More than two months since superstorm Sandy ravaged much of the northeastern United States, many New York City residents are still living without heat or electricity in the dead of winter as they continue to await desperately-needed relief assistance.
New York Communities for Change (NYCC), a social advocacy group, surveyed a cross-section of residents in hard-hit Rockaway, Queens and found that city government is failing to solve severe storm-related problems. According to NYCC:
"More than 60 days after the storm made landfall in New York, Rockaway residents continue to struggle to obtain food, clothing and shelter; their homes have been left moldy, cold and uninhabitable; many more are still without power."
Official relief assistance has been painfully slow for many residents, who NYCC says "have encountered insurmountable obstacles to receiving aid from relief agencies." Non-governmental organizations such as NYCC and Occupy Sandy, an offshoot of the Occupy Wall Street movement, have stepped in to fill the void. But these groups can only do so much.
"Mass-scale repairs and rebuilding requires local government to improve its performance on Hurricane Sandy-related problems," the NYCC report says.
Among the survey's findings:
* Almost one in five (18 percent) of surveyed Rockaway residents still have not returned to their homes.
* Nearly one in 10 (9.3 percent) still have not had their electricity restored.
* Nearly one in three (29 percent) are still without heat.
* More than one in five (21.9 percent) still have wet sheetrock in their homes.
* Nearly four in 10 (37.1 percent) still have mold in their homes.
The NYCC survey found that many Rockaway families have gone to extraordinary lengths to secure shelter, including couch-hopping, living in crowded studio apartments and signing leases on apartments while still paying mortgages on their homes.
The lack of heating is especially alarming, as temperatures in the New York area have recently plummeted into the 20s. Hypothermia is a big danger. So is frost bite, heart attacks and the flu. Low-income and older resident are particularly at risk for cold-related illness and death.
"Prolonged cold exposure can cause hypothermia and worsen other medical problems," New York City Health Commissioner Dr. Thomas Farley warned. "Hypothermia is called a 'silent killer' because the symptoms are not always obvious."
There is also a massive mold crisis, which also threatens the health of those affected. Wet sheetrock can cause mold to develop within three days if not promptly removed. NYCC claims the City's failure to implement a contaminated sheetrock removal program within a week of the storm is to blame for the rapid spread of mold in thousands of Rockaway homes.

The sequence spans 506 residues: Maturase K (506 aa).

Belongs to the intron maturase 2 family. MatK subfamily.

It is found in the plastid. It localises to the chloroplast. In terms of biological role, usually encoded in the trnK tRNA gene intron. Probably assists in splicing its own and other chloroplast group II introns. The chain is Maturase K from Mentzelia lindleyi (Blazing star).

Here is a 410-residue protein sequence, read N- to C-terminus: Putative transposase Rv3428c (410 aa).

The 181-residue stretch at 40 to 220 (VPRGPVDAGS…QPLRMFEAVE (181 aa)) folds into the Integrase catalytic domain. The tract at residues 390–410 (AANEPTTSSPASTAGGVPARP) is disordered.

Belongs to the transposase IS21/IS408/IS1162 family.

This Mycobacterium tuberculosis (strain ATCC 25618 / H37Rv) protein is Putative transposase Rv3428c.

According to a letter released by Public Advocate Bill de Blasio's office:
"Mold represents a significant health hazard, particularly for New Yorkers with chronic respiratory problems like asthma and emphysema. Exposure can result in shortness of breath, allergic reaction and severe respiratory distress. In a city where one in eight children have asthma, mold can render homes both unhealthy and unsafe."
De Blasio has recommended a four-point plan to combat mold caused by Sandy. First, he calls on Mayor Michael Bloomberg to specifically request Federal Emergency Management Agency (FEMA) aid for mold remediation. Second, he urges on the City to establish a special mold hotline. Third, he requests expanded mold inspections. And fourth, he calls for the establishment of a health monitoring network for residents affected by storm-related mold issues.
NYCC also calls upon Mayor Bloomberg to immediately set up a mold and sheetrock removal program that reimburses homeowners for mold-related expenses, which can run to over $10,000. The group also urges the City to implement a "Rapid Repair" program that will deal with repair and reconstruction on a neighborhood-wide scale rather than a house by house basis.
"Too many residents are still living in cold, moldy, fundamentally unsafe conditions," the report states. "The Bloomberg administration must immediately alter its approach to recovery so Rockaway residents can start to rebuild."
In related news, the House of Representatives and the Senate on Friday passed a bill approving $9.7 billion for Sandy relief. The failure of Congress to act sooner enraged some Republicans, who control the House, most notably Rep. Peter King, who represents parts of Long Island and who threatened to quit the GOP over its blockage of Sandy relief funds. New Jersey Governor Chris Christie, also a Republican, also blasted his party for what he called its "disgusting" lack of leadership.
"Last night, the House majority failed the most basic test of leadership and they did so with callous disregard for the people of my state," Christie fumed. "It was disappointing and disgusting to watch. There's only one group to blame... the House majority and their Speaker, John Boehner." Christie added that the Sandy relief bill "just could not overcome the toxic internal politics of the House majority."